MR: Honestly, I was on a personal mission to reissue the seminal IKO ’83 LP. The record seems to demand outrageous prices (over 100 dollars usually), and it would have been a blast to reissue. Unfortunately, it was bootlegged recently which always changes the dynamics of the market related to a release. I had been in contact with the artist, but things seemed to have dissipated. I also know they were in negotiations with other labels too. I wish them and whoever is lucky enough to licence the record the best of luck!
LITA: OK this is going back a bit, but what do you remember to be the first record you ever bought?
MR: Haha, ok, well, that is easy. Micheal Jackson Thriller. I don’t remember how young I was, but I was definitely in Elementary School. The first cassette I bought was Weird Al Yankovic In 3-D. Weird, huh?
LITA: Any upcoming projects you can share?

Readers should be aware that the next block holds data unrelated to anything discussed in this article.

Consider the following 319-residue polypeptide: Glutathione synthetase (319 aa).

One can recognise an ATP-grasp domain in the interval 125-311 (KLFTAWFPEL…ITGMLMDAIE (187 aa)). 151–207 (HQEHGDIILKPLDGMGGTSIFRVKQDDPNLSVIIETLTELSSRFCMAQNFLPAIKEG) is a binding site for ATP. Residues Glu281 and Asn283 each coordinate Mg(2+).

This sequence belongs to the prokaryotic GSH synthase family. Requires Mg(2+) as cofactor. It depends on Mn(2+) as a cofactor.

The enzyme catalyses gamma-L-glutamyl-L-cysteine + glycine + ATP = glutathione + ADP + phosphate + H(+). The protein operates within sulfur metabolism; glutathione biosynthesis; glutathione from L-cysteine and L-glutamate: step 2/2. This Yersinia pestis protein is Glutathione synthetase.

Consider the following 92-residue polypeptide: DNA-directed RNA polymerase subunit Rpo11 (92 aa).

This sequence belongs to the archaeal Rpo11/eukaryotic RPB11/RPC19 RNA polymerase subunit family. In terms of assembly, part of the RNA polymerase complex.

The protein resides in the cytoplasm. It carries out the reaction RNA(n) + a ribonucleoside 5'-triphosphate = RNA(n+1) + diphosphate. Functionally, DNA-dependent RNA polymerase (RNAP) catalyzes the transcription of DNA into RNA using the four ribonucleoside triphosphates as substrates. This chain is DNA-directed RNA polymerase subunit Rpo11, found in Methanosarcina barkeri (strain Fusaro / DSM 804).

MR: I would be thrilled to discuss them. The next release is the underground classic Axxess Novels For The Moons LP (MR-011). It is an painfully rare LP that was released in 1983. Axxess is Patrick Mimran who is a well-respected French multimedia artist and active today. At the time, he was the owner of Lamborghini car company. Patrick has a custom built complex synthesizer and recorded this instrumental album on that very interesting machine. This will appeal to lovers of proggy-style synth records, disco motifs, and complex sequencing patterns. Following Axxess is a first for Medical Records. MR-012 will be a full-length LP by Italy’s Gay Cat Park. In 1982, they had one hit entitled “I’m a Vocoder”. We contacted them and were delighted to discover that they had other unreleased music from the same time period on cassettes. They restored these tracks, and Medical Records will present these lost tunes for the first time. Very endearing, upbeat synth pop with heavy Italo disco overtones. We are really looking forward to that record (expect it around end of May or so). Other releases confirmed with future release dates include a Christof Glowalla 10″ (famous for the ultra-rare “Erde 80″ 7″), a Tony Carey double LP (ex-drummer of Rainbow who recorded the stellar disco-infused Explorer and Yellow Power LPs which will be featured on the release), and the holy grail Overload by Drinking Electricity which will also be a double LP with the LP and singles/B-sided included! 2012 is gearing up for another exciting year here at Medical headquarters…